According to a SeekingAlpha.com transcript of the earnings call, CTO David Stevens said sales of the VDX switching line are accelerating and expanding. In the first year the technology was on the market, Brocade saw mostly pilot projects, but “now we’re seeing a fair number of those accounts scale out into broad production use of the technology. In fact, some of the customers [are] hitting the limits of” the original VDX architecture.
Brocade announced the VDX 8770 chassis switch this year to increase the scale of the VCS fabric. The company now has 800 VDX customers.
“Over time, we’re going to see more scale-out production use of the technology, both… within [the] installed base where we sold the product to date but also as we gain new name accounts going forward,” Stevens said.
In its final quarter for fiscal 2012, Brocade reported $578 million in revenue, a 5% bump year-over-year. It was a record quarter for the company, driven mostly by a robust sales in storage area network (SAN) sales. Its IP networking business declined by 3%, pushed down by routing. Switching actually grew by 5%.
During the earnings call one financial analyst, Mark Sue of RBC Capital Markets, pushed Brocade’s executives on the idea that it should focus its Ethernet business in the data center, saying “the business might benefit from some focus… Is there some thought of driving that deeper into the data center and perhaps less in the campus and less in the enterprise just because the market doesn’t seem to be growing that margin? It is very crowded.”
Jason Nolet, VP of Data Center Networking Group, said Brocade has invested substantially in its VCS fabric and its VDX switches. Investments in campus networking aren’t taking away from that data center focus, he added. Stevens, the outgoing CTO, added that investments in campus networking are relatively small compared to the investments the company has made in developing VCS and service provider networking.
Brocade started refreshing its campus networking products a year ago with the ICX 6610 series. Next year it will release HyperEdge, a campus LAN management technology that establishes a single management IP address where admins can make changes to an entire network through a single CLI session.
Stevens added that customers are starting to engage with Brocade about the need for software defined networking technology, especially for implementing network virtualization.
“I think it’s starting to gain a lot of interest,” he said. “When you think about adding another layer to the network with network virtualization, you’re going to add logical networks through tunnel technology. You’re actually adding to the overall administrative burden of that environment, because the physical infrastructure doesn’t go away. It still needs to be scaled, maintained and managed to upgrade, et cetera.”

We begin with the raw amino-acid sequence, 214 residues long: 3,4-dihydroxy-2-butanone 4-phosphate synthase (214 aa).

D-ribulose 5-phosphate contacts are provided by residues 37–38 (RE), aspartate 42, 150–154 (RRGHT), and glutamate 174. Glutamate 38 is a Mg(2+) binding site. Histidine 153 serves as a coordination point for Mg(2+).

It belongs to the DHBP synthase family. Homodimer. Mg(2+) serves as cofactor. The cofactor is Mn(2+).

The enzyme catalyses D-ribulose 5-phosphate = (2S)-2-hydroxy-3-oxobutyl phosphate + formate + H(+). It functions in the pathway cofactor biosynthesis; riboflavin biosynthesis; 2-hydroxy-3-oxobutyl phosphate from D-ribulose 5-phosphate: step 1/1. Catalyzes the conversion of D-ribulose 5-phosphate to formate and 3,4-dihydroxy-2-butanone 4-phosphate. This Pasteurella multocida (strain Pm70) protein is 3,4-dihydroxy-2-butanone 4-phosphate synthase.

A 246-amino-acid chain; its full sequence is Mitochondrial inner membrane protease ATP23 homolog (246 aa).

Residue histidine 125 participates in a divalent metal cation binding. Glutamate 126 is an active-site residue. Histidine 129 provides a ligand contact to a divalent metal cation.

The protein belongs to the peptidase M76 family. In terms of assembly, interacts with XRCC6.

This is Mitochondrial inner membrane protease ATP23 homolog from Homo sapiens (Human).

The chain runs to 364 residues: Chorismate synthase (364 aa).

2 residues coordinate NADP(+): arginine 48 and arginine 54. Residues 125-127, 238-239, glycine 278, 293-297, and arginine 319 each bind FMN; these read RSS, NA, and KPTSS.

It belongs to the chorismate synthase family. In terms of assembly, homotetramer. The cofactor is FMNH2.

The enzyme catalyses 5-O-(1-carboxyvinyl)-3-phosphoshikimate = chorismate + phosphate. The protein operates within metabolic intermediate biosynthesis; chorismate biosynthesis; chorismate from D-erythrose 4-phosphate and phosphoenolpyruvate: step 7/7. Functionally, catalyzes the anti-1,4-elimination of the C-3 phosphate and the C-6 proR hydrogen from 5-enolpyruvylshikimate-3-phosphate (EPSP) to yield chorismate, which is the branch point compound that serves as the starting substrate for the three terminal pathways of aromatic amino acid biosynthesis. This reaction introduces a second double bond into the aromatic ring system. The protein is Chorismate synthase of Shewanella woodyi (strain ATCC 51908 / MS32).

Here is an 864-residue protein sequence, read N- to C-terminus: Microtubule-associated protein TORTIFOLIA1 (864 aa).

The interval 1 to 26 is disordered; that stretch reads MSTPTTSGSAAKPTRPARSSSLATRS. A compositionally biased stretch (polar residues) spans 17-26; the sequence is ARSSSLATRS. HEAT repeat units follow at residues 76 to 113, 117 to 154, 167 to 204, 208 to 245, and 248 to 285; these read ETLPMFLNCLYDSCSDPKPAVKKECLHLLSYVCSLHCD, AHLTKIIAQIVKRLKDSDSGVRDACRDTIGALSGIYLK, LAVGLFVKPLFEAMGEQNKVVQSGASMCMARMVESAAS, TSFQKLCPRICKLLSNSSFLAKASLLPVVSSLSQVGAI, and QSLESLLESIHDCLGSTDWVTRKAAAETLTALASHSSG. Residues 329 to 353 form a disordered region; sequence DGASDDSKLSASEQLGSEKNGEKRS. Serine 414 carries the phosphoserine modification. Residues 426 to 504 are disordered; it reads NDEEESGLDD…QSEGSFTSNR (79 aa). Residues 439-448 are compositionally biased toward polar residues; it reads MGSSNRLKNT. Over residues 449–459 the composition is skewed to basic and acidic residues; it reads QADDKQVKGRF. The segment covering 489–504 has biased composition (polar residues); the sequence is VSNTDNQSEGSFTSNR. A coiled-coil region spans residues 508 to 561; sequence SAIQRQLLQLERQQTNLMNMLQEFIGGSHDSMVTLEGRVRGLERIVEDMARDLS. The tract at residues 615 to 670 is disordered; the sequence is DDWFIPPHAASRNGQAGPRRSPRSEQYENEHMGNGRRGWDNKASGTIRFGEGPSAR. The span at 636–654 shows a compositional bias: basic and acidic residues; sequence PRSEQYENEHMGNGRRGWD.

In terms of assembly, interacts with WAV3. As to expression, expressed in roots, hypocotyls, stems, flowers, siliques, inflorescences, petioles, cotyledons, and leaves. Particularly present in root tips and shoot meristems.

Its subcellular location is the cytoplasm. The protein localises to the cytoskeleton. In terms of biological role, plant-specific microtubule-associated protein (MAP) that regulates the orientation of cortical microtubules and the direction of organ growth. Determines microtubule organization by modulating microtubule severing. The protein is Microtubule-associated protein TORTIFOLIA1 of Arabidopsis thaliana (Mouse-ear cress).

Customers are telling Brocade that the VCS fabric’s ability to “simplify and reduce the operational overhead of that underlying transport as a result of the very high level of automation and efficiency that we’ve built into the fabric” allows them to focus more on how they’re going to deploy and run network virtualization, Stevens said.
“It also prevents them from just doubling up their operational overhead as a result of having adding that additional virtualization layer to the network environment,” he added.]]>
Enterasys has launched a new family of modular campus edge switches with its home-grown, application-smart ASIC, the CoreFlow2. These K Series switches complement the company’s stackable switch products, which are built with merchant silicon rather than custom ASICs.
Enterasys’s CoreFlow2 ASICs are able to identify the types of applications individual users are running on the network. The chip can then apply QoS, security and other network settings to the application traffic based on policies set by the networking team.
“In a stackable switch product I can apply policy on each user that happens to be connected to my switch,” said Karl Pieper, product manager for Enterasys. “With CoreFlow2, I can apply a separate policy to every session that a user is doing. I can apply policy to an email session, to web browsing, to anything they are doing.”
Before rolling out the K Series, Enterasys’s CoreFlow2 ASIC only shipped with its S Series of data center-class modular switches. With the K Series, Enterasys is trying to offer customers a cheaper modular switch with its customer application intelligence.
Enterasys is initially offering two models of K Series, the K10 (a 10-slot chassis supporting up to 216 Gigabit Ethernet ports and 8 10 Gigabit Ethernet uplinks) and the K6 (6 slots, 144 Gigabit Ethernet ports and four 10 Gigabit uplinks). The K Series list at $26,685 and will start shipping in June.]]>